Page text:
A day after meeting with [Fatah rep Saeb] Erekat, the Quartet delegation met with Netanyahu’s representative, Isaac Molho, and told the Israeli that they wished to receive a counterproposal from Israel on both issues by the end of January. Molho replied that Israel would not cooperate with this approach, saying the Quartet should instead get the Palestinians to return to direct talks with Netanyahu rather than conducting negotiations on Israel’s behalf. Molho said talks should be direct and confidential.
Both the senior Israeli official and the European diplomat said Netanyahu’s response to the Quartet made Israel look recalcitrant, and made the Palestinians appear to be the party taking the initiative and interested in advancing the peace process.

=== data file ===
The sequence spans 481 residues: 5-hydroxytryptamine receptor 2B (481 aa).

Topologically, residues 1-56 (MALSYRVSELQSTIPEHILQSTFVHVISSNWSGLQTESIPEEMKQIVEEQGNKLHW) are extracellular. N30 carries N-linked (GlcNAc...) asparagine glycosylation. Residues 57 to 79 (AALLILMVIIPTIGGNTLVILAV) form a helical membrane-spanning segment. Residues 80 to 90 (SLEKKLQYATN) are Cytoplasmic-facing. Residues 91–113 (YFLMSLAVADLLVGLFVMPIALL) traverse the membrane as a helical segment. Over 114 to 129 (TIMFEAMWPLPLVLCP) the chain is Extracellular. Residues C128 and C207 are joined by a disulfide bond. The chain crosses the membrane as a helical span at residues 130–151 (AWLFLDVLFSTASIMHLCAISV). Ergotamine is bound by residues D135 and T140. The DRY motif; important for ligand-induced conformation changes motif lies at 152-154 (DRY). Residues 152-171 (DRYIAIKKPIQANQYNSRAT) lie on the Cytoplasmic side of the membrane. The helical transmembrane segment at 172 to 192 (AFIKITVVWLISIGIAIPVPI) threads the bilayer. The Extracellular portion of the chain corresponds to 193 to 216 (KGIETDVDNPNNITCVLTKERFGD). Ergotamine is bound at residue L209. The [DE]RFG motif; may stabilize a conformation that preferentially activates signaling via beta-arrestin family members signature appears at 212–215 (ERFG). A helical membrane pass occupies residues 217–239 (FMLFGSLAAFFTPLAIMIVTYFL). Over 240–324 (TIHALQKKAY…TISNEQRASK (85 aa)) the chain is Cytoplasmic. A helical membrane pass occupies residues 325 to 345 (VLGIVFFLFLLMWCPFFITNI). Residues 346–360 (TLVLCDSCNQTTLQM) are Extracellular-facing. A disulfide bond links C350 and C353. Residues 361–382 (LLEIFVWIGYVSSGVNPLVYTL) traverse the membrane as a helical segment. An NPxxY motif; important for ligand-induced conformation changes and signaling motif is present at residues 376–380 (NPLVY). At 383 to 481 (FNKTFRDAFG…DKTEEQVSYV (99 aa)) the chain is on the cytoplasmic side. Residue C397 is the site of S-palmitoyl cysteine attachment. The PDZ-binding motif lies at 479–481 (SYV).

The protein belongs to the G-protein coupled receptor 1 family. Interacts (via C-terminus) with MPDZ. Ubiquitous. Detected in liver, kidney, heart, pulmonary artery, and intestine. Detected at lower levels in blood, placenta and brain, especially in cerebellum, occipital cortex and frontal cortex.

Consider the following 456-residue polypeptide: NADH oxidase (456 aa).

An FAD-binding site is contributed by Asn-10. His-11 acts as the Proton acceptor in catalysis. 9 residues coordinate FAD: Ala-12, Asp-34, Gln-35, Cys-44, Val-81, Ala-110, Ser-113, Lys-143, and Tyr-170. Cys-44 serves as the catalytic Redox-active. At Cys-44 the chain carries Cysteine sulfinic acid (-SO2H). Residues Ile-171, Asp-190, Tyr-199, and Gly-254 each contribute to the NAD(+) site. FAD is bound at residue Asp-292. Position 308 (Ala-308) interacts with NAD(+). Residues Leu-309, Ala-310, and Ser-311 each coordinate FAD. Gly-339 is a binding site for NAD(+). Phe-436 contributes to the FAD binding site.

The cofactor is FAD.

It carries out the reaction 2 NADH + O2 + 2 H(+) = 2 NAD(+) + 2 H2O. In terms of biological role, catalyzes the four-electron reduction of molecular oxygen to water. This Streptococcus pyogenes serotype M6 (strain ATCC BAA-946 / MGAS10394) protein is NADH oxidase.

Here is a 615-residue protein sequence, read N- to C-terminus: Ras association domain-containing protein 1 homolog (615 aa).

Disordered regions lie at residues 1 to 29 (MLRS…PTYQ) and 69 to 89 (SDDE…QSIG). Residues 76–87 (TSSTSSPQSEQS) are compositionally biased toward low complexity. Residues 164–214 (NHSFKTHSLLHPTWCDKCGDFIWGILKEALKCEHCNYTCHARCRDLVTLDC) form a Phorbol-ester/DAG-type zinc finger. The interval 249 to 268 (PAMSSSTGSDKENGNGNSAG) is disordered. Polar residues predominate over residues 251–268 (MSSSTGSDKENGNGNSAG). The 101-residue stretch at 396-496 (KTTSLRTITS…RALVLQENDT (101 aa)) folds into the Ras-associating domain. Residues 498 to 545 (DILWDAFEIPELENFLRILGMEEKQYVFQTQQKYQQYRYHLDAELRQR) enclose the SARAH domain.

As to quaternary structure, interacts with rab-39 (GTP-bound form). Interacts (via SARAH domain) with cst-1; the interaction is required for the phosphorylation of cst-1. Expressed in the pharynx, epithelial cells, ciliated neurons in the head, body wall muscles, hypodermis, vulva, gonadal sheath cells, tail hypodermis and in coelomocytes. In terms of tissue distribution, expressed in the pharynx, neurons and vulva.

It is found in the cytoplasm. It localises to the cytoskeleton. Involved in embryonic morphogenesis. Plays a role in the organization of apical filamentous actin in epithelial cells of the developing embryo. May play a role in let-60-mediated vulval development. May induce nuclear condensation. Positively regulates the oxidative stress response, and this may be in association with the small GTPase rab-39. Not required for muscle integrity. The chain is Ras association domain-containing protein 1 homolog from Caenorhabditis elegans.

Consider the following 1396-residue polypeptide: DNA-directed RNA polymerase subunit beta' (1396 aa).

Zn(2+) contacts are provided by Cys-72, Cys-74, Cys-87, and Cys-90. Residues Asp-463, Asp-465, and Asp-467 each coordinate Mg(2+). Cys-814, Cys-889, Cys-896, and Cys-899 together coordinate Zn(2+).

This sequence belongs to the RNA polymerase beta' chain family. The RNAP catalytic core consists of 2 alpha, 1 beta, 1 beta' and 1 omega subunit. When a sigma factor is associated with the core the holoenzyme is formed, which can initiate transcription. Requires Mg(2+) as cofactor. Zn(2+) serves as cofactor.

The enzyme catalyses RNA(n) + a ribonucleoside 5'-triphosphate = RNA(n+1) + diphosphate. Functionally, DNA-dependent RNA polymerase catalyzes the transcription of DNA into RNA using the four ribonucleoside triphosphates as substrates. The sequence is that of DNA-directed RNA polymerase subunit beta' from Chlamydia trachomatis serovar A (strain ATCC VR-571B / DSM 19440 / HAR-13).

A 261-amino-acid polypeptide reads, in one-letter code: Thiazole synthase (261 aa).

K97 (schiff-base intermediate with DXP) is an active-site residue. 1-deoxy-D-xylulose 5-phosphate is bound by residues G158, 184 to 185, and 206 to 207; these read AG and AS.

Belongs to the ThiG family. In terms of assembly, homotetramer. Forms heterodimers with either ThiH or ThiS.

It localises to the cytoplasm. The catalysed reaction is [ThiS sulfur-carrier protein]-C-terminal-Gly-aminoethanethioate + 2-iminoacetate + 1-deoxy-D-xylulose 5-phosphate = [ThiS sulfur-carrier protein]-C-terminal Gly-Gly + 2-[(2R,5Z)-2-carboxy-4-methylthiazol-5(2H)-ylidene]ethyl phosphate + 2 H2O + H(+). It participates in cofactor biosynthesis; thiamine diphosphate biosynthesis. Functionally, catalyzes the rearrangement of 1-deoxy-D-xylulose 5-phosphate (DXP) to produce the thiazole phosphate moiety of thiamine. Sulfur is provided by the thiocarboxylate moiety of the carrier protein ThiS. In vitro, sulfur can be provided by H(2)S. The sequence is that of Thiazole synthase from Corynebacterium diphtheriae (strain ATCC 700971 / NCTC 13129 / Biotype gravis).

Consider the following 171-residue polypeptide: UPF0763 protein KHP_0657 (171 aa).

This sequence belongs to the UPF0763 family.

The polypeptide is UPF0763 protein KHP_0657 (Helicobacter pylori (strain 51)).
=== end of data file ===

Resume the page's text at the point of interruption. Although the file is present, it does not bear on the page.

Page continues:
That Haaretz article was written on December 1st. Israel initially welcomed the Quartet’s plans, then demanded adjustments. So: Abbas submits an unbelievably reasonable proposal, acquiesces to staving off Palestine’s UN membership bid, demilitarization of the West Bank with limited weaponry, international peacekeeping force on the Israeli border and in the Jordan Valley, and all the usual ’67 lines and willingness to swap stuff. And who has reversed course, refused to submit a proposal and proceed to announce new settlement expansion and flips the narrative as if the Quartet is the one who’s changed their position?
Just look at what’s buried within the Jerusalem Post’s hubristic “Europeans are ‘irrelevant’ to the peace process” article yesterday– the Israeli rationalization of footdragging: